While in Chi flow on another day I started to do the Drunken Eight Immortals and I couldn't get over the great sense of freedom and gratitude that I felt. I still find it amazing that martial arts teach you life skills, gives you a feeling of freedom and gratitude that I can't even describe, which makes me feel the best I have ever felt in my entire life.
Monkey forms are starting to come back into my chi flows. It was these Monkey forms that sparked my interest in Kung Fu. I had no interest in the Kung Fu side of the arts until then. Now I can't get enough.
Enriching our lives as a result of practicing our kungfu is a hallmark of our school. It is also a hallmark of great kungfu like Shaolin and Taijiquan.
Unfortunately many Shaolin and Taijiquan practitioners today miss such beautiful benefits. They even miss basic benefits like using their arts for self-defence and for promoting health. One of the principal aims of our school is to restore such beautiful benefits.
You feel free because you have opened your heart, setting your spirit free. Someone whose heart is close would not feel free. You feel grateful because you are healthy and contented. Someone who is unhealthy and avaricious would not feel gratitude.
The Drunken Eight Immortals set and the Monkey set are specially efficacious in deriving freedom and gratitude. The sets manifest the characteristics of immortals, who are free and happy, and of monkeys, which are playful and cheeky.
Sifu, I don't know what it is I have done in my life to deserve to be your student. All I can say is I am very, very grateful to you and the effort you put into preserving these great arts.
Thank you Sifu for having Sije Joan teaching these great arts, for Sije is a great inspiration, kind and compassionate, and is always there when I need some advice and guidance. And Sije's students are great teachers in themselves. I have learned and am learning a lot from them.
Also thank you for Siheng Mark, from whom I got to learn Four Gates at Cross Roads. What a wonderful set. Thank you so much, Sifu, and to all the past masters.
Feeling grateful is a sure sign of good health and contentment. Congratulations for being able to express your gratitude so freely and sincerely.
All of us in Shaolin Wahnam must have done a lot of good deeds in our past to have the very good karma to learn these arts. I too feel very grateful, and honestly feel I am luckier than many kings. Our arts have given me good health, vitality, longevity and a lot of happiness, and it is wonderful that I can share these incredible benefits with so many people irrespective of race, culture and religion.
"Four Gates at Cross-Roads" was the fundamental set taught at the southern Shaolin Temple. I am glad that Mark has taught this wonderful set to you so that now this very important but little known set can be established in Ireland.
Mark told me that it was his kungfu training that helped him through his Ph.D in nuclear physics. Many people may wonder what has kungfu training to do with nuclear physics. Kungfu training develops mental clarity and a lot of energy.
Yes, Joan is a great inspiration for all of us. I didn't know until much later that she had to borrow money to come to Malaysia to attend my Intensive Chi Kung Course, and that if not for our chi kung she might be confined to a wheel-chair for life. I only knew she had a back pain, but did not know at that time it was so serious. I remember that when I first knew she borrowed money to attend my course, I said to myself that had I known it earlier, I would have asked her to attend my course with my compliments.
But I know she loves her people very much. When she became pain free the first time after being in pain daily for many years, she wrote to thank me, and said that it would be wonderful if our arts could also be available to people in Ireland who needed it. Soon she invited me to teach in Ireland, and since then I have returned to this beautiful Emerald Isle every year to share the wonderful benefits of our arts.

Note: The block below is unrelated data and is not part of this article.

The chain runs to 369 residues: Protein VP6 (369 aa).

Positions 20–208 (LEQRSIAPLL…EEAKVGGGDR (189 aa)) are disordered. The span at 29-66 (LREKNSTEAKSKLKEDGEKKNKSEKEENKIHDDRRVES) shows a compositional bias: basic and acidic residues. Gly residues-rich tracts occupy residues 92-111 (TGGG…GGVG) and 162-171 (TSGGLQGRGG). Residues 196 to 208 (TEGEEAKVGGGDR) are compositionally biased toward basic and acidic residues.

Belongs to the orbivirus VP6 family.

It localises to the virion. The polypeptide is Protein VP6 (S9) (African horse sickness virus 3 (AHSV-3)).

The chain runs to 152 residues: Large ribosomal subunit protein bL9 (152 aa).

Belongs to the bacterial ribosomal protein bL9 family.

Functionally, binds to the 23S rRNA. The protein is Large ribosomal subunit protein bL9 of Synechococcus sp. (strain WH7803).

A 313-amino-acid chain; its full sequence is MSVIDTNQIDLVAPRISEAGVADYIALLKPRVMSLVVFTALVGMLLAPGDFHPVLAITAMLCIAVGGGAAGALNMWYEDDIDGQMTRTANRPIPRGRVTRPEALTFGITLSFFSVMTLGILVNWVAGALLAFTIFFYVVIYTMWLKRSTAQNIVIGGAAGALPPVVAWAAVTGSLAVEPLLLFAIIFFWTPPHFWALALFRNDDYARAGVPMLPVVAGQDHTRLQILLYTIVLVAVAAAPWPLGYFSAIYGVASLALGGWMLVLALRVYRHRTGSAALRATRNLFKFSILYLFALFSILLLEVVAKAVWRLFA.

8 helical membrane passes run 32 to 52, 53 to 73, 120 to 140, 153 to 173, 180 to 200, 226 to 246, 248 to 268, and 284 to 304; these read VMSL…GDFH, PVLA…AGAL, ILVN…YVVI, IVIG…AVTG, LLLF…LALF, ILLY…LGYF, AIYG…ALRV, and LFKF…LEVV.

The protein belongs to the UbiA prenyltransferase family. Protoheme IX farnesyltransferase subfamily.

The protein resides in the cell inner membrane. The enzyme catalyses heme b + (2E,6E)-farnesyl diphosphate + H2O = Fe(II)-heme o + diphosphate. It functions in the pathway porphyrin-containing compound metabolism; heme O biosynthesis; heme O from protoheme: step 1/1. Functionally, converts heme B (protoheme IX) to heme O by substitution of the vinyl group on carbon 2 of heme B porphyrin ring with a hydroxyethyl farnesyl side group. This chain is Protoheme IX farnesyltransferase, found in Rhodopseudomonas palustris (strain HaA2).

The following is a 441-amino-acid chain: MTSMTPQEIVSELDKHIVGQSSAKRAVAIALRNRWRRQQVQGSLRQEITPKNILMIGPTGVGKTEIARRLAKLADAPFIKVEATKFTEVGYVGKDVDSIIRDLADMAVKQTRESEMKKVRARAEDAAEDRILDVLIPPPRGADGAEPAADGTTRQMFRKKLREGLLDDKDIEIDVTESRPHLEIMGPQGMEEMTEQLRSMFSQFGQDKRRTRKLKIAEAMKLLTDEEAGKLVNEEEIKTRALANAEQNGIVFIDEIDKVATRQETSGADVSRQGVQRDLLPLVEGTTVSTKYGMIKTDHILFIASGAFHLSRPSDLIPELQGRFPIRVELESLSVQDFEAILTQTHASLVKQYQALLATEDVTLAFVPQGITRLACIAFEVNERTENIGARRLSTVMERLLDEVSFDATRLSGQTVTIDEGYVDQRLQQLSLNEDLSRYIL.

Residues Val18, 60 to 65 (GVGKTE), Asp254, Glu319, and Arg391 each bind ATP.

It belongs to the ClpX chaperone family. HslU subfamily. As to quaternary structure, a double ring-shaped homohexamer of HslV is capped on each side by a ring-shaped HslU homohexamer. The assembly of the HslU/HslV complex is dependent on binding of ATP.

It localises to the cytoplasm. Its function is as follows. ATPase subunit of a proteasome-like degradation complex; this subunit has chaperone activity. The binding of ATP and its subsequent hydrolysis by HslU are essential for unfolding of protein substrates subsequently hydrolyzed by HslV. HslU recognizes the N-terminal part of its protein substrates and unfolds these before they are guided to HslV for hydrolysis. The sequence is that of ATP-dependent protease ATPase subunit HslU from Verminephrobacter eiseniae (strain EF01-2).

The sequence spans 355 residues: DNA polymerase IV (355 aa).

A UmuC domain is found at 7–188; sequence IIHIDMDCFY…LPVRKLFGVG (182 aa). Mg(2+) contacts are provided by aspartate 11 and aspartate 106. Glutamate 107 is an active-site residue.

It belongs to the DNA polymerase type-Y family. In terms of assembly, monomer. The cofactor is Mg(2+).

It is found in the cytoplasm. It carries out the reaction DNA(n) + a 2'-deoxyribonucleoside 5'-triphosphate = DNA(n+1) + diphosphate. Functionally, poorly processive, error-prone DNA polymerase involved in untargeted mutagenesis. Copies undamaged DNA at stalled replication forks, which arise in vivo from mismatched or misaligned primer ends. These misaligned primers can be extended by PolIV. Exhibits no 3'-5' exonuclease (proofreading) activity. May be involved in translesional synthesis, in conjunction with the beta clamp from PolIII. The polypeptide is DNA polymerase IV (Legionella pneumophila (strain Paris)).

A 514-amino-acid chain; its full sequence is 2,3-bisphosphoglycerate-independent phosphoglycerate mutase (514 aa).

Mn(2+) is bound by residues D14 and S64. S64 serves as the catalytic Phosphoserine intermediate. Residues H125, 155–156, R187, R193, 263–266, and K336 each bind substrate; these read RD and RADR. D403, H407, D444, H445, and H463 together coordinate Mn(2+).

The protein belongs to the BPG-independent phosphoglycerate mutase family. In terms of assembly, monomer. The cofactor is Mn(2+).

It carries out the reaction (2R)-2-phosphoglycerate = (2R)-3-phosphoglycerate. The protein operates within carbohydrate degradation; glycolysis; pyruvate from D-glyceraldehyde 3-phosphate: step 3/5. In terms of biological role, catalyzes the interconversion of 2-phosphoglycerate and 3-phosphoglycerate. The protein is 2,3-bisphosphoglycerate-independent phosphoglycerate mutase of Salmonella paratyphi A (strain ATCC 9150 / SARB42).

Joan and her Irish team have always treated me extremely well. I used to joke that only in Ireland, with the special care taken by Joan, I could get real milk; elsewhere I only got white-wash. And Irish bacons are excellent. I also love the song, "When Irish Eyes are Smiling", which reflects the spirit of the Irish people. Though I don't normally take alcohol, I enjoyed a full glass of Guinness Stout at the Guinness Distillery in Dublin, but the Irish coffee I had the first time I arrived was so strong that I had to perform the Small Universe to clear the intoxication effect.
I also know Joan is an excellent teacher and healer, having taught our arts to many students, some of whom have become instructors, and having helped many patients to recover from so-called incurable diseases.
You have told us the relationship between emotions and internal organs. Besides the heart which relates to joy, the other emotions are negative. Are they counterparts of these negative emotions?
— Vicente, Spain
Yes, they are counterparts of both positive and negative emotions.
The heart is related to joy. When his heart is open, a person feels joyful. But if his heart is close, he will be unable to appreciate joy, even when joyful conditions are present. It is not the same as sadness. We may describe it as grief.
The lungs are related to sadness. When his lungs are blocked, a person is prone to sadness. He remains sad when the situation causing sadness has long past. If he clears the blockage, he flushes out the negative emotion of sadness. The counterpart is solemn. He may become sad if the situation is sorrowful, but only for a short time. The sad emotion will be flushed away quickly.
The liver is related to anger. If his liver is blocked, a person is easily angry, and he harbours the anger for a long time. If his liver is open, a furious situation may make him angry, but only for a short time. The counterpart is being calm.
The kidneys are related to fear. If his kidneys are blocked, be remain fearful even when the frightening situation has long past. But if his kidneys are open, frightening situations do not affect him much. If his kidney energy is strong, he becomes confident, the counterpart of being fearful.
The spleen or stomach is related to anxiety. If his stomach is blocked, he is anxious for no apparent reasons. If the blockage is cleared, apprehensive situations do not worry him. If his stomach energy is strong, he becomes reassuring, the counterpart of being anxious.
- Spread and Depth in Shaolin Kungfu and Wahnam Taijiquan
- Facts and Oppinions
- Yin Yang and Non-Duality
- eveloping Combat Skills in Pushing Hands
- I Laugh for the Future and for Life